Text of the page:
This details how two nurse practitioners were criminally charged with 27 felony counts for prescribing phentermine, a schedule IV controlled substance, and phendimetrazine, a schedule III controlled substance, when there was an antiquated statute from the ‘70s, (before there was such a thing as nurse practitioners) saying that these medications could only be prescribed by a physician.
Unfortunately, although Kathy Lynch obtained a “not guilty” jury verdict and the case against Karen Dunning was dismissed, the Licensing Board still took action.
An update on this case revealed that following a lengthy hearing before the full Board of Nursing, Lynch’s advanced practice nurse prescriptive authority and registered nurse license were revoked. Dunning also went through an extensive hearing resulting in her advanced practice nurse prescriptive authority being revoked while her registered nurse was placed on indefinite suspension for at least 3 years.
Just because a criminal matter is resolved in your favor does not necessarily mean that the Nursing Board will not take action anyway. Clearly, they can act because violation of the Nurse Practice Act is different than violation of criminal laws.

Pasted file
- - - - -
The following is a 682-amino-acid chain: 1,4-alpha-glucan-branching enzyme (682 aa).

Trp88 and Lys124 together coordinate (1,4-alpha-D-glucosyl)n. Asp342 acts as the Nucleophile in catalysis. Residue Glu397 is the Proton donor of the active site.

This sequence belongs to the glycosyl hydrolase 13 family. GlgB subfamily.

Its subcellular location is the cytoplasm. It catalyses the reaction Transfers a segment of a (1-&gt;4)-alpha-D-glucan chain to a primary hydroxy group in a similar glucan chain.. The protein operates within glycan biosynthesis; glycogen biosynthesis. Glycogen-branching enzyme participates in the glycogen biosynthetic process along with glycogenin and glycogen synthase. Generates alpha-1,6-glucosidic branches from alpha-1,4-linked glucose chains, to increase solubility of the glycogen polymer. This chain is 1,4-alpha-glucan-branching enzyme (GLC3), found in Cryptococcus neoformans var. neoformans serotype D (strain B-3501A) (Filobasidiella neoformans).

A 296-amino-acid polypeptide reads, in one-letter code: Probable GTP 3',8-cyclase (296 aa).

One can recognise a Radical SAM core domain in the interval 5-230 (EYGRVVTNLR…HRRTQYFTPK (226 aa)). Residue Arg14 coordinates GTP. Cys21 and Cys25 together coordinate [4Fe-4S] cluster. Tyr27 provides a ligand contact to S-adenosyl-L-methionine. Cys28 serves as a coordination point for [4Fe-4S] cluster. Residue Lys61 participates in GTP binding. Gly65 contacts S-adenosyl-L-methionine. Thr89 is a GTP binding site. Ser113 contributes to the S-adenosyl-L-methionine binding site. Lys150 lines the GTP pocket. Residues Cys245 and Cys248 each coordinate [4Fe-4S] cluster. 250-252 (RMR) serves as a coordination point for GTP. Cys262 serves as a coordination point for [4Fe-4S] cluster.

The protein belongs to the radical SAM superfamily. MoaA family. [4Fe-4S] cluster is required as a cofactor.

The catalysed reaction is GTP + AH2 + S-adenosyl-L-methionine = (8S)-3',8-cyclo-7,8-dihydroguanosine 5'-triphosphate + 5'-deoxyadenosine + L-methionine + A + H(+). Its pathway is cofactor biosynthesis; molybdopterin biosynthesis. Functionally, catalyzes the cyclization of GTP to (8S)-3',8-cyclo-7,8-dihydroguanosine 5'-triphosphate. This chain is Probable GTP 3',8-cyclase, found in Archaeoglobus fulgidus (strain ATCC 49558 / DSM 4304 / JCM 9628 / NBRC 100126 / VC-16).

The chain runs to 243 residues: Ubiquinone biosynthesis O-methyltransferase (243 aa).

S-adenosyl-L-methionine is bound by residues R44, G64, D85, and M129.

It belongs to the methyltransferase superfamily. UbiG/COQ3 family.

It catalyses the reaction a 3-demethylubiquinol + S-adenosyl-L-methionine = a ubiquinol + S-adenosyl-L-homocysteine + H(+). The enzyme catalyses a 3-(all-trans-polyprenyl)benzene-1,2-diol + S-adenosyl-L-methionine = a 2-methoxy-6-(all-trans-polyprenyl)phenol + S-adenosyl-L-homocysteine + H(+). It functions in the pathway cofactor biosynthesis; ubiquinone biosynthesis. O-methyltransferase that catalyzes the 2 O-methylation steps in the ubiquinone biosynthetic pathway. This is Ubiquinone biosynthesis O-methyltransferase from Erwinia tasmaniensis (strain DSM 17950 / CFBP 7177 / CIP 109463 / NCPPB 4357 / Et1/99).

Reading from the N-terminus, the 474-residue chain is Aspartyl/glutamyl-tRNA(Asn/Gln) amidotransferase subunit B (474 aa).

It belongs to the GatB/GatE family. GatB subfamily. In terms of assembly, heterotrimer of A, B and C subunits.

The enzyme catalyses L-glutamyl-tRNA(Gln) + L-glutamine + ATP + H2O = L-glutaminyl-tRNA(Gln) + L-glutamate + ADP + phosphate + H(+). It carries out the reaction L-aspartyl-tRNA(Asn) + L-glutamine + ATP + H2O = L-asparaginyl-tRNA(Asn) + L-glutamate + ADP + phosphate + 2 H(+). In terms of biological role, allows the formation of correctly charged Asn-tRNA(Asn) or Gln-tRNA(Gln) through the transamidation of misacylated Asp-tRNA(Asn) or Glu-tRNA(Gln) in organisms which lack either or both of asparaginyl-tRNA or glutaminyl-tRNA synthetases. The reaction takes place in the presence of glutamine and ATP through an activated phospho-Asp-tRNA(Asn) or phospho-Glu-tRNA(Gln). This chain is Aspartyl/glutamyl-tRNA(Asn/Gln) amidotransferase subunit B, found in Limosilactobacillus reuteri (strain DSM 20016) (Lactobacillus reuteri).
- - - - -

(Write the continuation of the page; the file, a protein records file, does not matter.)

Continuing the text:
This details how nurses, in order to participate in peer assistance programs, may need to be off all controlled substances if it’s an abstinence-based program. It also discusses how a nurse may be considered impaired if they are taking a controlled substance for something like chronic pain.
However, the most empowering part of the article is about how to create change.
- Create a petition on change.org;
- Talk to your legislators;
- Talk to your State’s Nurses Association.
These are only a couple of suggestions, but I do believe that nurses do have the answers to the problems in health care, but we need to work together to resolve these issues.
DRUM ROLL, PLEASE!
This quick easy read is about why nurses seem to get in trouble on night shifts and what they can do to avoid such problems and how to make the shift easier.
What’s so interesting in looking at these most-read blogs seems to be that they are ones related to actual cases brought by or against nurses and include practical information on how you can protect your license.
It also appears that many of you enjoyed sharing some of these articles, but did not necessary want to comment on them.
While I truly appreciate your sharing the articles, I also would love to hear your comments. Your valuable insight is reflected in what you have to say. So please keep commenting and sharing! I love to hear from you.
Thanks for being a valued reader. I look forward to continuing to provide you with very valuable information.